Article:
Verizon Communications let a Friday-midnight deadline pass on increasing its bid for MCI Inc., and issued no word Saturday on what -- if anything -- it might do next to try to block rival Qwest Communications International from winning the bidding war.
In February, Verizon and MCI agreed to merge. But in the following weeks, Qwest repeatedly raised its offer, and last week MCI's board declared Qwest's offer of $9.74 billion superior to Verizon's bid of $7.65 billion.
Under the terms of its original merger agreement, Verizon had five days, ending midnight Friday, to make a counteroffer. With that deadline expired, MCI's board of directors now has until midnight Monday to recommend the Qwest deal to its shareholders if no counterproposal is made.
Verizon could increase its offer by that deadline, or it could wait even longer and take a higher bid directly to MCI shareholders. Verizon has already filed the necessary paperwork with the Securities and Exchange Commission and has the right to require MCI to hold a shareholder vote on its deal, even if MCI's board decides to pursue Qwest's offer.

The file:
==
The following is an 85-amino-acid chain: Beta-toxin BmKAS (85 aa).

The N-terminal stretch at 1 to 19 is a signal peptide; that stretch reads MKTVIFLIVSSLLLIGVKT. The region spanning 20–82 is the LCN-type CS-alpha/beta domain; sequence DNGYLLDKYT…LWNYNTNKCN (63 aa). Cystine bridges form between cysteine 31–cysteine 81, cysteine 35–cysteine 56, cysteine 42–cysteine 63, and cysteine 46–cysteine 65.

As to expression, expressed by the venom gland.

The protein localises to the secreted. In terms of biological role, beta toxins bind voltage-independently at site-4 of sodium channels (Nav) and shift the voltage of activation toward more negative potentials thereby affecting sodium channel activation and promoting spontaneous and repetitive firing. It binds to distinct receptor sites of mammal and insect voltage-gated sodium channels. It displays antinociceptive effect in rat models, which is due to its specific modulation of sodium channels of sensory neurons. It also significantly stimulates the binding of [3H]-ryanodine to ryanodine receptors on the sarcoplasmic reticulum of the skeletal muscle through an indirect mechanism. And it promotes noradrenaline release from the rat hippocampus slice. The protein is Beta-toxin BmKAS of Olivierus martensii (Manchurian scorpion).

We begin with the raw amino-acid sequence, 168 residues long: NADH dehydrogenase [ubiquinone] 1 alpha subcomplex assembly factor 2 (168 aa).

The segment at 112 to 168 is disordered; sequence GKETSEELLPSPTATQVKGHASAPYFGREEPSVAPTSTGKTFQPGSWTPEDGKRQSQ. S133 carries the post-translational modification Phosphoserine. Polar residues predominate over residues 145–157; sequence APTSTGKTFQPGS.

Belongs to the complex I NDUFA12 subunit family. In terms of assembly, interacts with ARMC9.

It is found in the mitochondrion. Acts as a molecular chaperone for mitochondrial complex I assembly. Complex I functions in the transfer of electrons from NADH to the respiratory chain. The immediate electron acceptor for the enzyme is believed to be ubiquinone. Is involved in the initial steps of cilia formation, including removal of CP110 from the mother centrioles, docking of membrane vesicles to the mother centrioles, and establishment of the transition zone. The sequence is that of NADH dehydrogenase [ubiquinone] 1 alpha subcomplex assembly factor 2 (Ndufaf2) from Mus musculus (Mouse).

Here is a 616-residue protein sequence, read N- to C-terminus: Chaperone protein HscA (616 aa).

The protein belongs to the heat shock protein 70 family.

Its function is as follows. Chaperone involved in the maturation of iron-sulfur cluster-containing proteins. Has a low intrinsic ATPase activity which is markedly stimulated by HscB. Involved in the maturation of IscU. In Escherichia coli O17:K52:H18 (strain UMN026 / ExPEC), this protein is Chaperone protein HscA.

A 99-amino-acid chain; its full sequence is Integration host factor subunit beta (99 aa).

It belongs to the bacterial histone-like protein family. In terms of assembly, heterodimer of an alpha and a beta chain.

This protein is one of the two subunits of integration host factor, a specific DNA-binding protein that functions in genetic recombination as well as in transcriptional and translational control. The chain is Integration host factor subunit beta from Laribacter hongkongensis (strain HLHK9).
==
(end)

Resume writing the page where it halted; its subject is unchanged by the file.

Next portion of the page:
If Verizon decides to walk away from the deal, it could collect $250 million in breakup-related fees.
Qwest on Friday said its proxy adviser had determined that holders of more than 50 percent of MCI's shares support Qwest's proposed $30-per-share deal. Moreover, the shareholders would continue to support that deal, even if Verizon raises its bid to $25.72 per share, which is the amount Verizon recently agreed to pay to acquire a 13.4 percent stake in MCI from its largest shareholder, Carlos Slim Helu.